We all use tools in a manner we learned weather it was from use or some one showed us how to do some thing. We have not all had the same teacher or learned the same way. We have all had different lives. That is what makes each of us look at things in a different way. It don't mean that I am wrong or that you are. It means that we just don't want to get our bags mixed up.

cowboy1964
11-16-2012, 07:11
RMJ Tactical on Modern Marvels - YouTube

Bravo 1
11-17-2012, 06:29
I am very weight concerned when it comes to packing tools. I pack a ax with the hammer head on one side and the ax on the other. It is lighter than any thing you can buy, such as a dry wall hammer or camping ax. The truckers ax looks like a beast to pack. It looks like it could be used to break in to Fort Knox.

I use mine for driving stakes in to the ground. Cutting tent poles, wood for the fire and many other things that has to be chopped.

I know that a bigger or true ax would work better, but I don't want to have to carry one in my pack.

As to using one for self defense. I would be better off throwing rocks at some one. The same thing goes for a knife for me. I'm just not very good with one. I use it to skin stuff and cut stuff. That is one reason I don't buy big knives. For what I use them for a small one will do the trick.

We all use tools in a manner we learned weather it was from use or some one showed us how to do some thing. We have not all had the same teacher or learned the same way. We have all had different lives. That is what makes each of us look at things in a different way. It don't mean that I am wrong or that you are. It means that we just don't want to get our bags mixed up.



Expand your skill set.

Unless you are unteachable or a quitter, you can learn, can you not?

Skills are gained through learning and practice.

When you stop either you grow old and stale.

I Shooter
11-17-2012, 19:01
Bravo 1 I am quite happy with my skill set. I hunt, fish, shoot, take care of a garden and travel to see some of this great country. I am retired ( 62 ) and have no desire to learn to throw a knife or ax.

Because hunting season started to day. Here on my desk sits a Glock 36 ( all ways with me), a Ruger 44 mag and on the side of the desk sits a slug gun. Now if I had to defend my self or wife I think I could do it and I would not have to touch the skinner that is stuck on the pack behind me or one of the three folding knives sitting on the desk.The ax would be hard to get to because it's inside the pack. So it would be of no use at all.

FireForged
11-18-2012, 12:41
I am very weight concerned when it comes to packing tools. I pack a ax with the hammer head on one side and the ax on the other. It is lighter than any thing you can buy, such as a dry wall hammer or camping ax. The truckers ax looks like a beast to pack. It looks like it could be used to break in to Fort Knox.

I use mine for driving stakes in to the ground. Cutting tent poles, wood for the fire and many other things that has to be chopped.

I know that a bigger or true ax would work better, but I don't want to have to carry one in my pack.

As to using one for self defense. I would be better off throwing rocks at some one. The same thing goes for a knife for me. I'm just not very good with one. I use it to skin stuff and cut stuff. That is one reason I don't buy big knives. For what I use them for a small one will do the trick.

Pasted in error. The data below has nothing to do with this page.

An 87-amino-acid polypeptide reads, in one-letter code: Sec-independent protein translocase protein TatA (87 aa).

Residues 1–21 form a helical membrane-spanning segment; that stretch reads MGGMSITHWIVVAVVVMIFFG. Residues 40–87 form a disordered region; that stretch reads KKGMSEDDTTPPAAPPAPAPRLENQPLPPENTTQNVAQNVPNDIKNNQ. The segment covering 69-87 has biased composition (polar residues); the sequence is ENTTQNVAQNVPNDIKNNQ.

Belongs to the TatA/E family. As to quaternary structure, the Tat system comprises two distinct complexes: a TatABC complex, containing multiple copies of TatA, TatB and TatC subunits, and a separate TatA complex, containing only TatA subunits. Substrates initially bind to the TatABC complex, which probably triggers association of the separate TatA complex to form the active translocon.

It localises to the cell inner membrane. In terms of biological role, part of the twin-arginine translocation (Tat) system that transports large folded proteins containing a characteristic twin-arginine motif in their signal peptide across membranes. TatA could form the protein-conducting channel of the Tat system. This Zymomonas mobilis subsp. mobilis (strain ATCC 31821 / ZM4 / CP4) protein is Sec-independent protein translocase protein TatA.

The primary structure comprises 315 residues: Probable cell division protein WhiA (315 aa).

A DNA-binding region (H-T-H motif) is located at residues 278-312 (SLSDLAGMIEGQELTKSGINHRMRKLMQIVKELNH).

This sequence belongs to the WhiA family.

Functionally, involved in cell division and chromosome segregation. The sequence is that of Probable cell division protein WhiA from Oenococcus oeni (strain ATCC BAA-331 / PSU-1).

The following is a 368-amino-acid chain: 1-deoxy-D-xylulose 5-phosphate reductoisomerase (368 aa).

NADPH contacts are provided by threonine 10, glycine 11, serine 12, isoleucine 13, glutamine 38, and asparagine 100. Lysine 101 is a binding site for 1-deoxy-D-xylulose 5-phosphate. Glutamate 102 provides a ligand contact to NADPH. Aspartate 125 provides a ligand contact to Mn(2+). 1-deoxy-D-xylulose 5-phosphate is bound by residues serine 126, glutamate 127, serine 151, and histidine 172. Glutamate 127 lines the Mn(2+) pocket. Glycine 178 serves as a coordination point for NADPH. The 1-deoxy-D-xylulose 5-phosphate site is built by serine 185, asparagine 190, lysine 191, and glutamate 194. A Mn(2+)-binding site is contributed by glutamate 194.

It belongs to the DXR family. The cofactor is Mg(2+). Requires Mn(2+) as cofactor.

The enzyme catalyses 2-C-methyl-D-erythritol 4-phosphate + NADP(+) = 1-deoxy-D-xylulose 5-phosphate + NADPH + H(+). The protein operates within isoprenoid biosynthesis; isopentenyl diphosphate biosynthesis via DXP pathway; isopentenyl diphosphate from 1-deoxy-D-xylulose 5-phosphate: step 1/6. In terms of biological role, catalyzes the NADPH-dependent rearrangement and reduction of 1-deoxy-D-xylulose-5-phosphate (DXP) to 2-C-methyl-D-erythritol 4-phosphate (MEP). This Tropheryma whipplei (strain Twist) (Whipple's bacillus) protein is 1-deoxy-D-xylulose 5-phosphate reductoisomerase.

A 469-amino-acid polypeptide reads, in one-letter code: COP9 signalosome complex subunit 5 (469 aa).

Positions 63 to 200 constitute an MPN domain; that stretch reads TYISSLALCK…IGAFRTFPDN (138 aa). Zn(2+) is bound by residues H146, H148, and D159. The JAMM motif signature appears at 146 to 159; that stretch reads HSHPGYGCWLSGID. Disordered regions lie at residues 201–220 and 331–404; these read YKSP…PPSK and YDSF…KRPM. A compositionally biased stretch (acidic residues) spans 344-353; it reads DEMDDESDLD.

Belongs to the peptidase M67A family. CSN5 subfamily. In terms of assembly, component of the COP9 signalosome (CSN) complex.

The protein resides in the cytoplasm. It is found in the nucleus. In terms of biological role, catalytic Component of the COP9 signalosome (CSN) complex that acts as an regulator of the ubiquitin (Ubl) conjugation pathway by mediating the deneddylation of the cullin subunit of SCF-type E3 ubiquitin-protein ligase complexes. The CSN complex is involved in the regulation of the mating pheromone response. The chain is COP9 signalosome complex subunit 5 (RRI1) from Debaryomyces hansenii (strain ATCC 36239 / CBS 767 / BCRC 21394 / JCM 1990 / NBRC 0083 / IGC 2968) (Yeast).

We all use tools in a manner we learned weather it was from use or some one showed us how to do some thing. We have not all had the same teacher or learned the same way. We have all had different lives. That is what makes each of us look at things in a different way. It don't mean that I am wrong or that you are. It means that we just don't want to get our bags mixed up.

I feel the same way.. I have all manner of knives and have carried them with me all over. In the past 40 years I have used knives to cut cord or prepare meat out in the woods, thats about it. If I am having to use a knife, hammer, axe as a weapon, several significant failures have already occured. I would rather focus my efforts on making sure that I dont have to end up using a knife to defend myself rather than trying to prepare myself for that failure. To that end, I trypically have at least a small 38special revolver in my pocket.

Bravo 1
11-20-2012, 07:37
Bravo 1 I am quite happy with my skill set. I hunt, fish, shoot, take care of a garden and travel to see some of this great country. I am retired ( 62 ) and have no desire to learn to throw a knife or ax.

Because hunting season started to day. Here on my desk sits a Glock 36 ( all ways with me), a Ruger 44 mag and on the side of the desk sits a slug gun. Now if I had to defend my self or wife I think I could do it and I would not have to touch the skinner that is stuck on the pack behind me or one of the three folding knives sitting on the desk.The ax would be hard to get to because it's inside the pack. So it would be of no use at all.



Glad to know you have mastered the needed skill sets.

I'm still working on expanding mine.:wavey:

Leigh
11-20-2012, 15:32
I have used a tomahawk on deer and its adequate.


At what distance???:supergrin:

Warp
11-20-2012, 16:35
:dunno:

Name a handheld weapon that you would choose to stop a threat instead of a gun. :whistling:

Spear.